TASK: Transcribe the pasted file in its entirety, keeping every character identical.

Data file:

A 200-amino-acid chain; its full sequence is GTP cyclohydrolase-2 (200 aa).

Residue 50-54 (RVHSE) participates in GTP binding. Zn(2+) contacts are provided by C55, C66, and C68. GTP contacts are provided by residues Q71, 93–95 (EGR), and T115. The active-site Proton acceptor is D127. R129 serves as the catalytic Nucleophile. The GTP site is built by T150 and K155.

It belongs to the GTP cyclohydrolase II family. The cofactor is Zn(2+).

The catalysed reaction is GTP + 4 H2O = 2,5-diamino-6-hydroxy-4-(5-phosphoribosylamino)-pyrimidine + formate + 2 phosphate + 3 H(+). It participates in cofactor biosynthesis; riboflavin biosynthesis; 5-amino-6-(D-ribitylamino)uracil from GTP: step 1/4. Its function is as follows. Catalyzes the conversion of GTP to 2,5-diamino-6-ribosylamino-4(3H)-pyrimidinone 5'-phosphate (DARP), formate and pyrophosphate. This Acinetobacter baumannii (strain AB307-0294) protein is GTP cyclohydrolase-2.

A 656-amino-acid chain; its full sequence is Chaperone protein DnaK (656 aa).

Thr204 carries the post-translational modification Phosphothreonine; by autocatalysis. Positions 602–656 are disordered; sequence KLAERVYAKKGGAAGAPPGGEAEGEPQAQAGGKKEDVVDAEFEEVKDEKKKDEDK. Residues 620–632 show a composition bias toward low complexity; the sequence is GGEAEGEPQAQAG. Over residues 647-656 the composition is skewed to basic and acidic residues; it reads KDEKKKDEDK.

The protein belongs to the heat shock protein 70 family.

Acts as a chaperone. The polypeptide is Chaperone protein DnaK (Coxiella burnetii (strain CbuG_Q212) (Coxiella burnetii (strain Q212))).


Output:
A 200-amino-acid chain; its full sequence is GTP cyclohydrolase-2 (200 aa).

Residue 50-54 (RVHSE) participates in GTP binding. Zn(2+) contacts are provided by C55, C66, and C68. GTP contacts are provided by residues Q71, 93–95 (EGR), and T115. The active-site Proton acceptor is D127. R129 serves as the catalytic Nucleophile. The GTP site is built by T150 and K155.

It belongs to the GTP cyclohydrolase II family. The cofactor is Zn(2+).

The catalysed reaction is GTP + 4 H2O = 2,5-diamino-6-hydroxy-4-(5-phosphoribosylamino)-pyrimidine + formate + 2 phosphate + 3 H(+). It participates in cofactor biosynthesis; riboflavin biosynthesis; 5-amino-6-(D-ribitylamino)uracil from GTP: step 1/4. Its function is as follows. Catalyzes the conversion of GTP to 2,5-diamino-6-ribosylamino-4(3H)-pyrimidinone 5'-phosphate (DARP), formate and pyrophosphate. This Acinetobacter baumannii (strain AB307-0294) protein is GTP cyclohydrolase-2.

A 656-amino-acid chain; its full sequence is Chaperone protein DnaK (656 aa).

Thr204 carries the post-translational modification Phosphothreonine; by autocatalysis. Positions 602–656 are disordered; sequence KLAERVYAKKGGAAGAPPGGEAEGEPQAQAGGKKEDVVDAEFEEVKDEKKKDEDK. Residues 620–632 show a composition bias toward low complexity; the sequence is GGEAEGEPQAQAG. Over residues 647-656 the composition is skewed to basic and acidic residues; it reads KDEKKKDEDK.

The protein belongs to the heat shock protein 70 family.

Acts as a chaperone. The polypeptide is Chaperone protein DnaK (Coxiella burnetii (strain CbuG_Q212) (Coxiella burnetii (strain Q212))).